Chemotherapy medications travel throughout the body. Side effects depend on the drugs you receive and your reaction to them. Side effects may get worse during the course of treatment. Most side effects are temporary and subside once treatment is finished. In some cases, chemotherapy can have long-term or permanent effects.

Short-term side effects

In the process of targeting fast-growing cancer cells, chemotherapy drugs can also damage other fast-growing healthy cells, such as those in the hair follicles, bone marrow and digestive tract.

Several chemotherapy drugs can affect nerve endings in your hands and feet, leading to numbness, pain, burning or tingling, sensitivity to cold or heat, or weakness in your extremities. These side effects often go away after treatment is finished or within a year after completing chemotherapy. In some cases, they may be long lasting.

"Chemo brain," "chemo fog" and "chemo memory" are terms used to describe controversial and little-understood short-term memory and concentration problems that may occur after chemotherapy. In most cases, these problems go away within a year of completion of the chemotherapy.

Common short-term side effects include:

  • Hair loss
  • Fatigue
  • Loss of appetite
  • Nausea and vomiting
  • Constipation or diarrhea
  • Mouth sores
  • Skin and nail changes
  • Increased risk of developing infection (due to fewer white blood cells that help fight infection)
  • Nerve damage (neuropathy)
  • Problems with cognitive function that affect memory and concentration

Your doctor can prescribe drugs to help reduce nausea and vomiting caused by chemotherapy. You can also talk with your doctor and chemotherapy nurse about measures you can take to minimize side effects.

If chemotherapy damages your infection-fighting blood cells, your doctor may adjust your doses or add medications that help your bone marrow to recover more quickly.

Long-term side effects

Certain chemotherapy drugs for breast cancer can cause long-term side effects, including:

  • Infertility. One possible side effect that may not go away is infertility. Some anti-cancer drugs damage ovaries. This may cause menopause symptoms, such as hot flashes and vaginal dryness. Menstrual periods may become irregular or stop (amenorrhea). If ovulation ceases, pregnancy becomes impossible.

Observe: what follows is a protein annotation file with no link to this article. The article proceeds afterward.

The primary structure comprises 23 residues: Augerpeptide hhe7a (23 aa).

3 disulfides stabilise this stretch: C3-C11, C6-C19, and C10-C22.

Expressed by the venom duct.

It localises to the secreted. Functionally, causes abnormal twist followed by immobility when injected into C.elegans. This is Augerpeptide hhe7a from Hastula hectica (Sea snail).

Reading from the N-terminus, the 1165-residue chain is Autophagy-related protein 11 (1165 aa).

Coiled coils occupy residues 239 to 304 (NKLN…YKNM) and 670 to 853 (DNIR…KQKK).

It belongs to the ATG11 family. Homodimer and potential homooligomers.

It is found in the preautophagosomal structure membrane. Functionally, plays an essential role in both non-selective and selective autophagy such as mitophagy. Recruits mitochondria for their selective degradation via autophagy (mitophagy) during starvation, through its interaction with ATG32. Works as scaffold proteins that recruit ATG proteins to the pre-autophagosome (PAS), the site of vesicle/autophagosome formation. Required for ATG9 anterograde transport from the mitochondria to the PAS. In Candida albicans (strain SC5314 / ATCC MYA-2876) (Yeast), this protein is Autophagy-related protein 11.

Depending on your age, chemotherapy may induce a premature permanent menopause. Discuss with your doctor your risk of permanent menopause and its consequences.

    If you continue to menstruate, you may still be able to get pregnant, even during treatment. But because the effects of chemotherapy are dangerous to the fetus, talk with your doctor about birth control options before treatment begins.

  • Osteopenia and osteoporosis. Women who experience menopause early because of chemotherapy may have a higher risk of the bone-thinning conditions osteopenia and osteoporosis. It's generally recommended that these women have periodic bone density tests and, possibly, treatments to prevent further bone loss.
  • Heart damage. Chemotherapy carries a small risk of weakening the heart muscle and causing other heart problems.
  • Leukemia. Rarely, chemotherapy for breast cancer can trigger a secondary cancer, such as cancer of the blood cells (leukemia), several years after the chemotherapy was completed.

Other side effects

Feelings of fear, sadness and isolation can compound the physical side effects of chemotherapy, both during and after treatment. During chemotherapy, you have regular contact with and support from oncologists and nurses. Everyone involved is working toward the same goal — completion of treatment with the best possible outcome. When it's over, you can feel as if you're alone, with no one to help you return to normal life or deal with fears of breast cancer recurrence.

Consider talking with a mental health professional who works with people who have cancer. It may also help to talk with someone who has been in the same situation. Connect with others through a cancer-survivor hotline, support group or online community.

Nov. 15, 2017
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